The news that Zydrunas Ilgauskas will have his number 11 retired by the Cleveland Cavaliers coming up in March has been met mostly with praise for fans in our fair city. Outside of our bubble, others may look up and say “Zydrunas Ilgauskas? Really? Was he really that great of a player?”
Retired numbers have different meanings and a different view depending on the angle you choose to gaze at them from. The San Antonio Spurs have retired the number 12 of Bruce Bowen. Sure, Bowen was a big part of multiple championships, but he was a role player and defensive stalwart. Outside of Texas, I’m sure there are plenty of basketball fans who think that is a real stretch. The Dallas Mavericks have two retired numbers – one of which is the number 15 of Brad Davis, he of the 12 years and 8.2 points per game from the guard position. I look at that and say “are you kidding?” But old time Mavs fans will tell you how much Davis meant to the franchise.
I could go on and on.
To me, there is no question Big Z deserves to have his jersey hang from the rafters of Quicken Loans Arena. He spent 13 years in Cleveland (played in 12), leaving as the all-time team leader in games played, rebounds and blocked shots, second in points. That alone would be worth consideration, but the two-time All-Star has meant so much to the organization and the community itself. Z is also one of the finer gentlemen to ever put on the Wine and Gold (as well as the power blue, neon orange and black!).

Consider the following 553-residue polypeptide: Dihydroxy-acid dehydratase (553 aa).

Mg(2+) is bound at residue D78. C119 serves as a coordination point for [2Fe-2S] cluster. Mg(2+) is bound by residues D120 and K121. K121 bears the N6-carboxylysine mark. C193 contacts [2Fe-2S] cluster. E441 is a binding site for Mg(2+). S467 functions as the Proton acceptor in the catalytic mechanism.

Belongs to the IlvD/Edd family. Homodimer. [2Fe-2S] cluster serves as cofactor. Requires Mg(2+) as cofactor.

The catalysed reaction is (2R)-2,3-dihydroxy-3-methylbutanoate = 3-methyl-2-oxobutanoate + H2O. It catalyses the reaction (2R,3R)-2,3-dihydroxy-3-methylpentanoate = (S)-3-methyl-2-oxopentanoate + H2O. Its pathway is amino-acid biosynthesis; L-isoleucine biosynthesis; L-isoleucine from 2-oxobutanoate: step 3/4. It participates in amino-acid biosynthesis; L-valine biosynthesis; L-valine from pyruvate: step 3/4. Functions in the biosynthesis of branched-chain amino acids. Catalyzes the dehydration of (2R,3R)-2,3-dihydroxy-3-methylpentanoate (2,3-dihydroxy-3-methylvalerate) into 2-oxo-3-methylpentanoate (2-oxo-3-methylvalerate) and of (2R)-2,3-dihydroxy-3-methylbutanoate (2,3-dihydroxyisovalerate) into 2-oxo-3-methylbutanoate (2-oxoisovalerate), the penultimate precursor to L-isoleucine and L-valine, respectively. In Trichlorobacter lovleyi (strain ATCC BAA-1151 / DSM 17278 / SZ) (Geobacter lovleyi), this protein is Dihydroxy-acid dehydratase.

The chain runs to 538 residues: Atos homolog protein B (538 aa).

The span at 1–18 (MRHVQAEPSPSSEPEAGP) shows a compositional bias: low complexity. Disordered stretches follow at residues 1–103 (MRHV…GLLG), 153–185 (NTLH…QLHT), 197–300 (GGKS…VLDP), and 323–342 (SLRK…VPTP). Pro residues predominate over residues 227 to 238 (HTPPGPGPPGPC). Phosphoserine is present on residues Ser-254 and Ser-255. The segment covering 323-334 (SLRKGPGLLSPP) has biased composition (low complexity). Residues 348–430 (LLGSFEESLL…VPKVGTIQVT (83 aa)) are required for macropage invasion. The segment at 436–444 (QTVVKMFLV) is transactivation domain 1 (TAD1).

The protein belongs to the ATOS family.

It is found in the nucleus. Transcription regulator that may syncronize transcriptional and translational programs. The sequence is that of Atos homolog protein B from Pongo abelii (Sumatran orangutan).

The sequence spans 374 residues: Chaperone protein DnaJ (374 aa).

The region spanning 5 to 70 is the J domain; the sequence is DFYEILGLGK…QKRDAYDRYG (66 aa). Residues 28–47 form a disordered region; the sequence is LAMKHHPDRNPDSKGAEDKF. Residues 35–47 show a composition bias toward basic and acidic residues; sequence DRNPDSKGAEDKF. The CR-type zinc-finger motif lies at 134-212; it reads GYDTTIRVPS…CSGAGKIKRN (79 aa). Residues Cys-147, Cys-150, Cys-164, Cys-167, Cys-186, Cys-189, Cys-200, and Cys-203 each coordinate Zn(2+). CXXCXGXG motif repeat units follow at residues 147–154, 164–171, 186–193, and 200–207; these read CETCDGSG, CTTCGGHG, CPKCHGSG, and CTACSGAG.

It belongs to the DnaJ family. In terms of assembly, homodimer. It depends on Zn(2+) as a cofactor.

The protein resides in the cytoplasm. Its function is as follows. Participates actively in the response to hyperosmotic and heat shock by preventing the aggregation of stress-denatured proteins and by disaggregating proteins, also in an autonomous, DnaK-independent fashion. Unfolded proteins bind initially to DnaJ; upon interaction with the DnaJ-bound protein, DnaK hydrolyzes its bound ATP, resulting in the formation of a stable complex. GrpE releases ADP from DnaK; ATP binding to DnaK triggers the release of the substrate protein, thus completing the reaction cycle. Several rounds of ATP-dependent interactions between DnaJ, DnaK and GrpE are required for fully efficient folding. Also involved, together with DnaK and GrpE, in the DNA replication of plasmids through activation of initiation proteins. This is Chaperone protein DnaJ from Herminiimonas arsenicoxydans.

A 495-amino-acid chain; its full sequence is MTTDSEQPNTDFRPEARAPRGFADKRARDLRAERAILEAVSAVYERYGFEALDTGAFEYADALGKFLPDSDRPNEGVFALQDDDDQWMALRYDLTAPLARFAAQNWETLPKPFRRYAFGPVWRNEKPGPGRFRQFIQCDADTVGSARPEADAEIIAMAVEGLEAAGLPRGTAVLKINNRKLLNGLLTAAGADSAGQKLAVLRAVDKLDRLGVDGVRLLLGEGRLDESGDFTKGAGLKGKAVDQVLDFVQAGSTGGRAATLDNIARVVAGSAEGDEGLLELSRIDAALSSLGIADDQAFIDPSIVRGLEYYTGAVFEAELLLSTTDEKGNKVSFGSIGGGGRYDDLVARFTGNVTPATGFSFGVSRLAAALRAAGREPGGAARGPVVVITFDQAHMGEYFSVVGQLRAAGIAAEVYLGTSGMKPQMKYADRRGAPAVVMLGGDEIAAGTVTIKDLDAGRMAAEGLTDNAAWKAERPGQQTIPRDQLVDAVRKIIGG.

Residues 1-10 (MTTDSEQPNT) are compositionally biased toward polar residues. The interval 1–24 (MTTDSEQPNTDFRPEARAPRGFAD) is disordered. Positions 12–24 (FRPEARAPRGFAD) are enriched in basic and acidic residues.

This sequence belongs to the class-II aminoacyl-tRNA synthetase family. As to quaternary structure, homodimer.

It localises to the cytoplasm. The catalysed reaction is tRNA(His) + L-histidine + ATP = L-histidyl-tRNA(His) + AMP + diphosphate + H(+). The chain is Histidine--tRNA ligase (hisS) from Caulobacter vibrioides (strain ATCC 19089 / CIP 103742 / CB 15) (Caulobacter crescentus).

The Cavaliers will soon have seven retired numbers – Bingo Smith (7), Austin Carr (34), and Nate Thurmond (42) from the early years, Mark Price (25), Larry Nance (22), and Brad Daugherty (43) from the Lenny Wilkens/Wayne Embry era. Now Z will join that distinguished club. Of that group, you could make an easy argument against Thurmond, who played in Cleveland for just two seasons and 93 total games. He was a big part of the “Miracle of Richfield,” which is the reason for his inclusion.
The Indians retire uniform numbers, the Browns have a Ring of Honor. With all of this back and forth over Ilgauskas’s credentials for inclusion, I started to think about the future and who else who be honored by our local professional teams. For conversation sake, I am only speaking of players who are no longer playing here. So throw out Kyrie Irving for example. The discussion for the following players will come up in the years to come.